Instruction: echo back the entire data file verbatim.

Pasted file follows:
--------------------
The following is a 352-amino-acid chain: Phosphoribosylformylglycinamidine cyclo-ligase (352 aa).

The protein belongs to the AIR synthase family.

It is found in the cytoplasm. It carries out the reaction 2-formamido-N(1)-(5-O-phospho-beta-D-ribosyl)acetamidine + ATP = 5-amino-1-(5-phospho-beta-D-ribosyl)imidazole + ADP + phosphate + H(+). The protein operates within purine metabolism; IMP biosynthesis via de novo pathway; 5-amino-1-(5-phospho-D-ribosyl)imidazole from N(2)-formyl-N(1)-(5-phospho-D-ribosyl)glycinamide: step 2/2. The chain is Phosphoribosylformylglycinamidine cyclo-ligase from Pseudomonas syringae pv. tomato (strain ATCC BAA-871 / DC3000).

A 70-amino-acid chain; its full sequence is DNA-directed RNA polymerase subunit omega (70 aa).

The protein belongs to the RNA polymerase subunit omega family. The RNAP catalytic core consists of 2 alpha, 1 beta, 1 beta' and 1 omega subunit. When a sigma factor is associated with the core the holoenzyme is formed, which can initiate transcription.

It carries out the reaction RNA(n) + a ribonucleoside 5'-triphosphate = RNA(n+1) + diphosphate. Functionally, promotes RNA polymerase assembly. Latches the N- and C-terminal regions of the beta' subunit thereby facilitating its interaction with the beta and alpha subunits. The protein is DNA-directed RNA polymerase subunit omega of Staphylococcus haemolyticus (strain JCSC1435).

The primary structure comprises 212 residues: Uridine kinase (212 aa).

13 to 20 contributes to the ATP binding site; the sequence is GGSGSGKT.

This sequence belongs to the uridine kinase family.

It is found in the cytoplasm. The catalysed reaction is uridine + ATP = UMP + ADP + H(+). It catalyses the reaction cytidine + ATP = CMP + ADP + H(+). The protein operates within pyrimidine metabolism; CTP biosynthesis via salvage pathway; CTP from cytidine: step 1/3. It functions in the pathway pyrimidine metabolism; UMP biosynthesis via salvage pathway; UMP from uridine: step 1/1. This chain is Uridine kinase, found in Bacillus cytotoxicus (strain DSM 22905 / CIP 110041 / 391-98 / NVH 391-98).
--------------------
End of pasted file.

The following is a 352-amino-acid chain: Phosphoribosylformylglycinamidine cyclo-ligase (352 aa).

The protein belongs to the AIR synthase family.

It is found in the cytoplasm. It carries out the reaction 2-formamido-N(1)-(5-O-phospho-beta-D-ribosyl)acetamidine + ATP = 5-amino-1-(5-phospho-beta-D-ribosyl)imidazole + ADP + phosphate + H(+). The protein operates within purine metabolism; IMP biosynthesis via de novo pathway; 5-amino-1-(5-phospho-D-ribosyl)imidazole from N(2)-formyl-N(1)-(5-phospho-D-ribosyl)glycinamide: step 2/2. The chain is Phosphoribosylformylglycinamidine cyclo-ligase from Pseudomonas syringae pv. tomato (strain ATCC BAA-871 / DC3000).

A 70-amino-acid chain; its full sequence is DNA-directed RNA polymerase subunit omega (70 aa).

The protein belongs to the RNA polymerase subunit omega family. The RNAP catalytic core consists of 2 alpha, 1 beta, 1 beta' and 1 omega subunit. When a sigma factor is associated with the core the holoenzyme is formed, which can initiate transcription.

It carries out the reaction RNA(n) + a ribonucleoside 5'-triphosphate = RNA(n+1) + diphosphate. Functionally, promotes RNA polymerase assembly. Latches the N- and C-terminal regions of the beta' subunit thereby facilitating its interaction with the beta and alpha subunits. The protein is DNA-directed RNA polymerase subunit omega of Staphylococcus haemolyticus (strain JCSC1435).

The primary structure comprises 212 residues: Uridine kinase (212 aa).

13 to 20 contributes to the ATP binding site; the sequence is GGSGSGKT.

This sequence belongs to the uridine kinase family.

It is found in the cytoplasm. The catalysed reaction is uridine + ATP = UMP + ADP + H(+). It catalyses the reaction cytidine + ATP = CMP + ADP + H(+). The protein operates within pyrimidine metabolism; CTP biosynthesis via salvage pathway; CTP from cytidine: step 1/3. It functions in the pathway pyrimidine metabolism; UMP biosynthesis via salvage pathway; UMP from uridine: step 1/1. This chain is Uridine kinase, found in Bacillus cytotoxicus (strain DSM 22905 / CIP 110041 / 391-98 / NVH 391-98).